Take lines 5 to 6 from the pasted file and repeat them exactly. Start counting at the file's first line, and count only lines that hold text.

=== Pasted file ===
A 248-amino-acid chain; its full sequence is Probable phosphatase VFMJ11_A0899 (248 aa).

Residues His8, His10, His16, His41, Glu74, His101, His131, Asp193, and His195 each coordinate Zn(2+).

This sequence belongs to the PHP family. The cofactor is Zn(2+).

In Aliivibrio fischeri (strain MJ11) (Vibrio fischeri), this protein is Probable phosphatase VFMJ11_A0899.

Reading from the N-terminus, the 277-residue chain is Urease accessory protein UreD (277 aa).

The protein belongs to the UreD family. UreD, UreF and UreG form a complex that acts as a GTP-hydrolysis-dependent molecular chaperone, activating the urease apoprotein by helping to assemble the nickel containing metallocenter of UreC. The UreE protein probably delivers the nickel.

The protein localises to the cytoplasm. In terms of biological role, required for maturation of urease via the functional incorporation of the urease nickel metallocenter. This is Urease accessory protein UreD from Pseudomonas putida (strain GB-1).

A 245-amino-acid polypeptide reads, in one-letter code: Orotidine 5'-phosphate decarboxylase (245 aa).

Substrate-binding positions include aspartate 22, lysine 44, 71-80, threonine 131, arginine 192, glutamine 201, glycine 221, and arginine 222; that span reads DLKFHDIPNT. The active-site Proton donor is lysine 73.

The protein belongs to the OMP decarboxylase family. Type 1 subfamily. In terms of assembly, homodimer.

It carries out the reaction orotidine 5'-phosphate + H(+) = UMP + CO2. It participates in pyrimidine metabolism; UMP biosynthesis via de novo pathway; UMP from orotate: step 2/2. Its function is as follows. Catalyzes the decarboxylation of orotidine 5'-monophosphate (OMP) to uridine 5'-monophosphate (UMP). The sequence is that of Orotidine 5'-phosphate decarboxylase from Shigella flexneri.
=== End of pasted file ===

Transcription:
Reading from the N-terminus, the 277-residue chain is Urease accessory protein UreD (277 aa).

The protein belongs to the UreD family. UreD, UreF and UreG form a complex that acts as a GTP-hydrolysis-dependent molecular chaperone, activating the urease apoprotein by helping to assemble the nickel containing metallocenter of UreC. The UreE protein probably delivers the nickel.